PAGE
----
Ricin Letters: New Arrest and Test Results








ricin letters

US Navy photo depicting field tests on an unknown white powder substance

An arrest was made in Mississippi early Saturday in the ricin letters case. Everett Dutschke was investigated as having connections to Paul Kevin Curtis, who was released from custody earlier this week. On Saturday the arrest was made on charges of using a biological agent as a weapon.  MSN News sums up the story on Sunday:

…FBI agents arrested J. Everett Dutschke, 41, of Tupelo, without incident at 1 a.m. Saturday morning.

The first man arrested, Paul Kevin Curtis, also of Tupelo, appears to have been framed by Dutschke, the [New York] Times reported. The two men apparently had an ongoing feud over numerous matters….

Saturday’s arrest is the latest twist in a strange tale that first unfolded during the week of the Boston Marathon bombings, when the deadly toxin ricin was discovered in letters sent to Obama, U.S. Sen. Roger Wicker, (R-Miss.) and Judge Sadie Holland, of Lee County Justice Court in Mississippi.

The same article notes the effects of the drug ricin. Ricin is a toxin which is extracted from castor beans:

“If castor beans are eaten [about 20 for an adult] death can occur in six to eight days,” [Victoria Richards, a toxicologist and assistant professor of medical sciences at the Frank H. Netter MD School of Medicine at Quinnipiac University in Connecticut] said. “When concentrated, ricin powder may be lethal in a much shorter timeframe. There is a process called oral inhalation, in which powders or aerosolized agents [depending on the particle size] can be deposited in the mouth and eventually swallowed.”

If swallowed, “ricin will cause nausea, vomiting, bloody diarrhea and dehydration,” Richards added. “Multiple organ damage also occurs, and eventually death.”

Reuters reports on the testing that was done on the ricin letters, which were sent to President Obama, Senator Wicker, and Judge Holland. The initial tests done in the field by the FBI tested positive for ricin. However, the basic field tests do not tell investigators anything about the potency of the toxin. Further tests are required for that. The Reuters report says that the toxin in the letters appeared to be in a very crude form:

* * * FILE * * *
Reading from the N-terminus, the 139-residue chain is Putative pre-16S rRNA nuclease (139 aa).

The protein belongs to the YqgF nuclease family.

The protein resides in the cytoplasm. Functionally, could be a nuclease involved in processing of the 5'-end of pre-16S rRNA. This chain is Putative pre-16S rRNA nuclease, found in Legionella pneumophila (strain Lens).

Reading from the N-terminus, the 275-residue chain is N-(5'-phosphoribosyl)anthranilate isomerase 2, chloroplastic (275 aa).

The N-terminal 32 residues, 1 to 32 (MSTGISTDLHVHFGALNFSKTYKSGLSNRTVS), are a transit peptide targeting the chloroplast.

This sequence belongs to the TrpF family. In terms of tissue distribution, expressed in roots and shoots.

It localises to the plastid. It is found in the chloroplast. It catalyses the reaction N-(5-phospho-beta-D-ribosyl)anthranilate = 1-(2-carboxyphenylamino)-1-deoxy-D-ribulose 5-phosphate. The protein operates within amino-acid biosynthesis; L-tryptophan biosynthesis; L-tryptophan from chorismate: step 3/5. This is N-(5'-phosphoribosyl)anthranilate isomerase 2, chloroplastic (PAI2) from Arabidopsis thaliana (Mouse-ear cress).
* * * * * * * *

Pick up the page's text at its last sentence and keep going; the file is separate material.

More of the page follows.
The FBI said on Thursday that more tests may be necessary to determine the potency of a granular material identified as ricin contained in the letters.
An FBI agent testified in court in Mississippi that the ricin found in the letters was in a crude form and looked like castor beans ground up in a blender, according to media accounts. Experts have said ricin in that form would have a low potency.
Castor bean plants are grown as ornamental shrubs in the Southern United States, but there is no domestic castor oil production and it is mostly imported from India and China.
Milton Leitenberg, senior research scholar at the Center for Strategic and International Studies at the University of Maryland, said the vast majority of ricin cases since the 1960s had involved crude ricin preparations made from recipes published in manuals and on the Internet.
“You could ingest this crude stuff, swallow a couple of tablespoons and you’d probably vomit, but not much more,” Leitenberg said in a telephone interview.
A material like that described in the ricin court hearing would pose little danger, Leitenberg said.

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Written by Heather Nelson

Heather Nelson graduated from the University of Florida with a degree in journalism. She has an impressive portfolio as her works have been previously featured in several health journals and local newspapers in the Sunshine State. She takes health reporting to a new level with factual relation to what readers want and need to know . Having spent the last decade working all over the Internet as a freelancer writer, she is ecstatic that she has the opportunity to work with the Newhealthalert team to bring the best news, commentary, and information to the public on a global level.

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